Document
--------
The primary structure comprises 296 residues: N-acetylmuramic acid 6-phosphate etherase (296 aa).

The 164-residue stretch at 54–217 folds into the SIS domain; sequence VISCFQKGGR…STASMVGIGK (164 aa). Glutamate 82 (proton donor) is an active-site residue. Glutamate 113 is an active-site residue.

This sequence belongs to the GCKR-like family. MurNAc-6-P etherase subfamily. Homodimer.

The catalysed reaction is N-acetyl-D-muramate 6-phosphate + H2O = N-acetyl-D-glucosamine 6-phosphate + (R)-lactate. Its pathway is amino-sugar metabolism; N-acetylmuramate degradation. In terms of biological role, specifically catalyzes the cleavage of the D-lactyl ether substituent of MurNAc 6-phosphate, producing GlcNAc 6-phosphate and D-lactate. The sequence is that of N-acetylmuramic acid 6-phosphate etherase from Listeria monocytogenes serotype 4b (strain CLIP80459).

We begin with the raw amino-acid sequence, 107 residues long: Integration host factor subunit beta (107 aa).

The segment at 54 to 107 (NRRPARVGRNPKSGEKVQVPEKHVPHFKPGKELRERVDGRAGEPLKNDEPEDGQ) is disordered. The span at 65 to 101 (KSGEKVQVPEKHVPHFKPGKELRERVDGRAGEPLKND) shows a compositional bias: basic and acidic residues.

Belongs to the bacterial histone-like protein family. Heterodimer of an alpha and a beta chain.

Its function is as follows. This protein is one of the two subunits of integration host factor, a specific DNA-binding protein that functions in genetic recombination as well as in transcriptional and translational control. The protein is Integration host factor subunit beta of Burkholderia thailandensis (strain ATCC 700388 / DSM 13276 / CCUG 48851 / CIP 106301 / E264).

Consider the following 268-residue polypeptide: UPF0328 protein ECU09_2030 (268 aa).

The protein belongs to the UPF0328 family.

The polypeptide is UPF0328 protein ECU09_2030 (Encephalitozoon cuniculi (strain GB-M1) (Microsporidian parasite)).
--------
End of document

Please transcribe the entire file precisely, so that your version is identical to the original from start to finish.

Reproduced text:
The primary structure comprises 296 residues: N-acetylmuramic acid 6-phosphate etherase (296 aa).

The 164-residue stretch at 54–217 folds into the SIS domain; sequence VISCFQKGGR…STASMVGIGK (164 aa). Glutamate 82 (proton donor) is an active-site residue. Glutamate 113 is an active-site residue.

This sequence belongs to the GCKR-like family. MurNAc-6-P etherase subfamily. Homodimer.

The catalysed reaction is N-acetyl-D-muramate 6-phosphate + H2O = N-acetyl-D-glucosamine 6-phosphate + (R)-lactate. Its pathway is amino-sugar metabolism; N-acetylmuramate degradation. In terms of biological role, specifically catalyzes the cleavage of the D-lactyl ether substituent of MurNAc 6-phosphate, producing GlcNAc 6-phosphate and D-lactate. The sequence is that of N-acetylmuramic acid 6-phosphate etherase from Listeria monocytogenes serotype 4b (strain CLIP80459).

We begin with the raw amino-acid sequence, 107 residues long: Integration host factor subunit beta (107 aa).

The segment at 54 to 107 (NRRPARVGRNPKSGEKVQVPEKHVPHFKPGKELRERVDGRAGEPLKNDEPEDGQ) is disordered. The span at 65 to 101 (KSGEKVQVPEKHVPHFKPGKELRERVDGRAGEPLKND) shows a compositional bias: basic and acidic residues.

Belongs to the bacterial histone-like protein family. Heterodimer of an alpha and a beta chain.

Its function is as follows. This protein is one of the two subunits of integration host factor, a specific DNA-binding protein that functions in genetic recombination as well as in transcriptional and translational control. The protein is Integration host factor subunit beta of Burkholderia thailandensis (strain ATCC 700388 / DSM 13276 / CCUG 48851 / CIP 106301 / E264).

Consider the following 268-residue polypeptide: UPF0328 protein ECU09_2030 (268 aa).

The protein belongs to the UPF0328 family.

The polypeptide is UPF0328 protein ECU09_2030 (Encephalitozoon cuniculi (strain GB-M1) (Microsporidian parasite)).